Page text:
mostly I am not too lonely these days. I sufferred through a somewhat PTSD period after being badly bullied (sexually harrassed in fact) in a first job (all male workplace) and this, along with general sexual identity issues I was experiencing, meant that I spent the next year or two chain smoking and trying to understand human behaviour. …Luckily it did work and I did get out of this very unfortunate habit of clashing with aggressive types of males -something that is definetly not desirable.

    Unfortunately, despite what this difficult experience did end up teaching me, I paid for it by developing a proper social phobia (especially of the workplace) where I had previously experienced a manageable social anxiety at university (at high school, I often could enjoy bluffing my way out of social discomfort -though I still experienced loneliness and a sense of not being accepted -amazingly it seems a lot of highschool peers were fooled though- go figure…)

    Even when I got antidepressants -apparantly necessary to get out of the rutt of depression and anxiety (since when I did get the courage to return to working I lost the next two roles from having panic attacks frequently -the second time encountering a true sociopath – interesting that despite his malignant personality and habit of picking on every single person, with the exception of females he wanted to keep in the dark as to his true natuer… well he still got to keep his job! He naturally focussed a lot of his supernatural rage on me, who he saw as “the weakest link” in the workplace.) …well, after all that, now it is that I find that it is just so very very hard to get so much as a job interview, even after having crawled my way back.

    Despite a BAchelor Degree at a top university in the country, I went to work as a cleaner for old people for two and a half years. THen, demoralized by the nature of the work (though it was nice and fine for about a year- I like old people generally) I did at last get a data entry/admin job. Contract ended. COuld not get so much as an interview for a similar role for months. ANd even then, I got considered inexperienced. DOing a course on line -paid for by government (education is so expensive).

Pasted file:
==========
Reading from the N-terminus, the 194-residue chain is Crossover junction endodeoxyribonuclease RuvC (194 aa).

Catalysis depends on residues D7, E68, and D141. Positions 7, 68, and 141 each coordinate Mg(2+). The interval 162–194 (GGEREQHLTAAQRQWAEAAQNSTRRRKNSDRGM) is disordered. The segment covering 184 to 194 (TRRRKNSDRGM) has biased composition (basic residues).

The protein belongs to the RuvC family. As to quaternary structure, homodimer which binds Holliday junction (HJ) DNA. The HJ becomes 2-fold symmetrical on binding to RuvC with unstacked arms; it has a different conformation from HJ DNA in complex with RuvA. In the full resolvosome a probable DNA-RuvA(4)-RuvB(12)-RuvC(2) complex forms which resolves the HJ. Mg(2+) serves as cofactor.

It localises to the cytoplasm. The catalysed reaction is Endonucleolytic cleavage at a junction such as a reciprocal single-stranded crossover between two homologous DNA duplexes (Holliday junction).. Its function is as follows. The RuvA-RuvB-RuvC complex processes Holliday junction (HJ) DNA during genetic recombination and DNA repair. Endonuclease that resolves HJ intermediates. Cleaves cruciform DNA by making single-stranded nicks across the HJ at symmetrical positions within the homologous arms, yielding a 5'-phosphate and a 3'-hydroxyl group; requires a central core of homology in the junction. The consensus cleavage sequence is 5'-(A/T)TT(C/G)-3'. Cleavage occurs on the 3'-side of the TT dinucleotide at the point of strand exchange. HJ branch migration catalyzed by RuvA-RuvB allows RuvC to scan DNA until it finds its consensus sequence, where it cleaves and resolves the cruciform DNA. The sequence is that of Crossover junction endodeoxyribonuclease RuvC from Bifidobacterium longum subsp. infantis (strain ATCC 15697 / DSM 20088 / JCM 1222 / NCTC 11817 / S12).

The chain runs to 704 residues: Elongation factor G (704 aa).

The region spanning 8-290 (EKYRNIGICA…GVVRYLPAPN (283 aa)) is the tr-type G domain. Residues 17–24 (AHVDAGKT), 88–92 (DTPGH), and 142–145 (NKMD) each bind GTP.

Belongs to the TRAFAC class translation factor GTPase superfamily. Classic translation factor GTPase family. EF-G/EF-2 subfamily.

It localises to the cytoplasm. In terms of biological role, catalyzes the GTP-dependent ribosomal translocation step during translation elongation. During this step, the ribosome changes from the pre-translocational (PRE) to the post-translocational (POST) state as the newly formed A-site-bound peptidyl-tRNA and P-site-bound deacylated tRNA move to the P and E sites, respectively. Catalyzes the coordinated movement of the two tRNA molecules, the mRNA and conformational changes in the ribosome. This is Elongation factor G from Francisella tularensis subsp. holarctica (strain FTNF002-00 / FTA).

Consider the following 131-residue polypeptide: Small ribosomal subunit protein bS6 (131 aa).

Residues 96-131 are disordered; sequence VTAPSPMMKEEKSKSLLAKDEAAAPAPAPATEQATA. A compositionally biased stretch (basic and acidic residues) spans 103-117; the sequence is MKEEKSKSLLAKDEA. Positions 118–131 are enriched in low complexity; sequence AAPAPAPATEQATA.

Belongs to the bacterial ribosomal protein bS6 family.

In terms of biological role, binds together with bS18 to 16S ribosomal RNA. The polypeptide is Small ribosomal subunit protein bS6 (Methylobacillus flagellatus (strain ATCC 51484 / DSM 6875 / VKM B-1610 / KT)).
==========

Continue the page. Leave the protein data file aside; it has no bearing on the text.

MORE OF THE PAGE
Decided to get acknowledged as disabled. Why not? Society is judging me as so. So, why should I suffer the label whilst not also getting the assistance for it.

    Now I am hoping to get in somewhere. THis time for long term.

    Change is torture for me. Every time I start a new job, at least for some time now, I seem to go through a torture period of great nervous energy, self consciousness, negative self doubts etc. I got over it at least at my last two jobs.

    …I needed to get that out of my system. I have carried around so much of a sense of inadequacy, shame and of basic feeling unaccepted. … Lack of romance etc is especially disappointing for me.

    The worst though, is the sense of indignity. I think this is what I can stand the least.

    Blogs like this help me get over my feelings of inferiority to other people. …It is stuff I could not even verbalise for my self, it is that painful -that big a part of my daily life experience.

    1. I am so sorry to read about your struggles. I can sense beneath this all you are still very strong, and definitely wise and intelligent. I do hope you find some relief and comfort. There is a facebook support group called Everyday Aspergers for people with aspergers; I am not affiliated with it anymore, but it might be a place you’d find company. Thank you for sharing your journey; I am certain your words will help others. So much of us share similar stories and hardships. Yes, please focus on your positive attributes, your beneficial light, your gifts to the world…. you write very well, and express yourself well. I think having had a very hard childhood that I went through most of what you described before my early 20s… I learned the hard way, too. I wish you all the best. Much love.

  5. I felt like those 10 reasons were speaking to me and me alone ,i totally agree with every reason ,all of a sudden i feel like someone truly knows me . Not just one thing but 10 things.thanks

  6. Very uplifting! Reblogged on blueislandconnection.com
    Was a bit confused when you said in one of your replies you are no longer affiliated with the facebook group. Isn’t that you posting?

    1. 🙂 I started a support group which is now ‘closed’ to new members and run by 6 aspies. That’s the group I left, I believe, that I was talking about 🙂 thanks for the reblog. I need to pop over to your site.

  7. Every bit of this is correct, I wonder how many “normal” people become billionaires, invent new processes that revolutionize industries and belief systems alike. I’m willing to bet we’re at least disproportionately represented in that category, if not dominating it. A reminder is of use, when I set about prioritizing my actions. Thanks 🙂